To survive, the Midtown Global Market will need the support of not only the immediate and surrounding communities, but Allina employees as well. And so far, a year-round indoor market is an unproven concept in the Twin Cities. The nearly $18 million for the market includes the costs of the purchase, renovation, and majority of the shared kitchen equipment and plumbing. And the more than 50 tenants invested nearly $2 million into the project, only part of which came from city loans.
JoAnna Hicks, the Global Market's real estate development director, says she estimates the potential annual revenues from the market at $28 to $35 million. At the other end of the economic spectrum, she adds, the Midtown Global Market needs to generate approximately $12.5 million in sales every year to stay in business. In an ideal world, Hicks says, the public market would need to see 1,500 visitors a day.
"We know that it needs to serve both residential and business customers, but it also needs to be a unique destination," Hicks says. "The most critical piece is that it serves as a local community gathering place." In the visits to the public markets across the United States, the groups learned a crucial lesson: Don't just fill the spaces, but hold out for the right variety of products and businesses.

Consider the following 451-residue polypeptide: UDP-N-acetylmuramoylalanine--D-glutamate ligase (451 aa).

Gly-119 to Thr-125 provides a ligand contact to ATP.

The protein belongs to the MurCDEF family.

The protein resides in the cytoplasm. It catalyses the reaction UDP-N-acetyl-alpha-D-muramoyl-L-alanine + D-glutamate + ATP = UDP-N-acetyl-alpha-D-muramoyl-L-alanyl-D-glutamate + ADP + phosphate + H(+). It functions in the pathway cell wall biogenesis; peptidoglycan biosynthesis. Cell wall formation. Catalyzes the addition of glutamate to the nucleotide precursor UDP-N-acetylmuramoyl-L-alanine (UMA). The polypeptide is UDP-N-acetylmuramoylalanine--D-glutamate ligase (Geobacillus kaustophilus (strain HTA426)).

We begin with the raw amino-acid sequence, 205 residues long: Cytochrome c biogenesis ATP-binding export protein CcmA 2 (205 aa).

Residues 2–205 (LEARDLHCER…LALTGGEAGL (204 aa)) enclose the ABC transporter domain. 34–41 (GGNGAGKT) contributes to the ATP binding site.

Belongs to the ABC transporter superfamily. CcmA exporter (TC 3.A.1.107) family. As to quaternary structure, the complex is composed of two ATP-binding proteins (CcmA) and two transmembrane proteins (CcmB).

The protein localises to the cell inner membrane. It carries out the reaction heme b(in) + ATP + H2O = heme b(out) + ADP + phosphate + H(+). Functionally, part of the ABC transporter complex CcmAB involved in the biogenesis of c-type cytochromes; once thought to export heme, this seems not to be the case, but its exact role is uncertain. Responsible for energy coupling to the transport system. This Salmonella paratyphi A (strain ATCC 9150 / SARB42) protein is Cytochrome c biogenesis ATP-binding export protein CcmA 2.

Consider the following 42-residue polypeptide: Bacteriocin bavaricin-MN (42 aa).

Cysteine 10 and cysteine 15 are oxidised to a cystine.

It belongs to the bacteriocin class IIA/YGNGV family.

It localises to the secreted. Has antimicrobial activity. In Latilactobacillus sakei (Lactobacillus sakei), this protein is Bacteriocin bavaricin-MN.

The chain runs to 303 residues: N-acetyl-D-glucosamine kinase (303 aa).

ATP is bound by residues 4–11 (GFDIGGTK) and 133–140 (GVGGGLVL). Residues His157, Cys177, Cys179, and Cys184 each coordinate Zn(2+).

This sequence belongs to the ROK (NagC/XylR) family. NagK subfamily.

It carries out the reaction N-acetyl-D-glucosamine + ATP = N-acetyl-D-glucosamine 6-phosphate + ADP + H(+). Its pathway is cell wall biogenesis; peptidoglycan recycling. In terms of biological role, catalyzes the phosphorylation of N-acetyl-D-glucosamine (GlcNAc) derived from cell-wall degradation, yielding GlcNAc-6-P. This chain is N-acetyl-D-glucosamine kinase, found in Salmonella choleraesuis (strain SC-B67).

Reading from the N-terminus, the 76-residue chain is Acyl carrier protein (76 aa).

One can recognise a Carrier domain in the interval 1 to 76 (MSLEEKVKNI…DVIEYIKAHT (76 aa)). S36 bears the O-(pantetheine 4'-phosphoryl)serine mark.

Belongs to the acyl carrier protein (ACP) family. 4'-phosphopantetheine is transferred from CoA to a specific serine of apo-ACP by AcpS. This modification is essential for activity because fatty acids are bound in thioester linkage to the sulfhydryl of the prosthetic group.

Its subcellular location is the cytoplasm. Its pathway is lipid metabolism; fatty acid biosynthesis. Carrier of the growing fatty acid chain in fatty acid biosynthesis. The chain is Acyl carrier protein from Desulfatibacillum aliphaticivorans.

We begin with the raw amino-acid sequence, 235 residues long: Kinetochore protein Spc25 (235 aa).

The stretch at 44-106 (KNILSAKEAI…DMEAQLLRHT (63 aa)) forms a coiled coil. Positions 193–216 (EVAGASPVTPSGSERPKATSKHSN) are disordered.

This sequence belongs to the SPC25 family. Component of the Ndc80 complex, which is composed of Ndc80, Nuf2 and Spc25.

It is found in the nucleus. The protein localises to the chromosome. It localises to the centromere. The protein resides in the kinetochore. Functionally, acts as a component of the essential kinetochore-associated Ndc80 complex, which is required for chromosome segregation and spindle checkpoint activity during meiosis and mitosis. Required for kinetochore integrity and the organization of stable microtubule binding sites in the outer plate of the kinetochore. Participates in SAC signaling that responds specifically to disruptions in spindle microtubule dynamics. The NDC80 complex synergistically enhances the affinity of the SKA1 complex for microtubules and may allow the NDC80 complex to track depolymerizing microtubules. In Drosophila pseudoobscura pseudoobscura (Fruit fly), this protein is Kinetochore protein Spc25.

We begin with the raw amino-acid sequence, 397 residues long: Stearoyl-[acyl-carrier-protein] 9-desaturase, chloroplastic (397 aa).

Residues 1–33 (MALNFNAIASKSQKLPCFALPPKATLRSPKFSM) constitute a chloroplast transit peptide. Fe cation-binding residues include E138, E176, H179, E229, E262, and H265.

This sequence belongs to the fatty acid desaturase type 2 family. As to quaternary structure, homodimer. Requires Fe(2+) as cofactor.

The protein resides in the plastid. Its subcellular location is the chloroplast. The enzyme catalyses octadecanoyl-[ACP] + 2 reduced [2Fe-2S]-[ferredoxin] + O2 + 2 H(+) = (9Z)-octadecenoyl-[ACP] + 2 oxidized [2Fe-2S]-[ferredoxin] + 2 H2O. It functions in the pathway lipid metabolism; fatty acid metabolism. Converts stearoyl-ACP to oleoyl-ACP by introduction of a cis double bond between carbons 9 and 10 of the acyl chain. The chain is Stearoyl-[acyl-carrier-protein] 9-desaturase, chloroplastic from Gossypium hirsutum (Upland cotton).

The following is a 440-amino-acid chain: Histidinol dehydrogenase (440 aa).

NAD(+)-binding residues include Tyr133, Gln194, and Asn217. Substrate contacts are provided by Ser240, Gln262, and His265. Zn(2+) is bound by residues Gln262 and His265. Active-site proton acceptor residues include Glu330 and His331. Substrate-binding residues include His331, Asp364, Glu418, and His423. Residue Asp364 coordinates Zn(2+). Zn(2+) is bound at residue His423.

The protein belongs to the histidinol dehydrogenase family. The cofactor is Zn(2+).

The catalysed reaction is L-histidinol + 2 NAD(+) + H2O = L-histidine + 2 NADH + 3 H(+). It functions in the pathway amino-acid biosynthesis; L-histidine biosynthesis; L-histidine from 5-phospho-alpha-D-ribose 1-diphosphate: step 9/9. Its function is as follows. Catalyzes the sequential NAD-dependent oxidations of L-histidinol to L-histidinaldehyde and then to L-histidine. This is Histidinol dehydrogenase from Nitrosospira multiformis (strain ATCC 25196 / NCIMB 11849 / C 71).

Hicks says the NDC is currently focused on creating a strong mix of grocery items, from meats to produce. And the Midtown Global Market is seeking a bakery and a specialty cheese and wine shop in an effort to diversify the offerings. In the next few months, Hicks adds, they hope to open a sit-down sushi and Asian-fusion restaurant.
Though it's a risky venture, the optimism surrounding the project is palpable. "Asian entrepreneurs were a large part of the revitalization of Nicollet and Eat Street," Flory notes. "Many cities are beginning to realize that immigrant entrepreneurship will redevelop places other people have given up on. To us, the Sears building is symbolic of what Late Street will be in the future."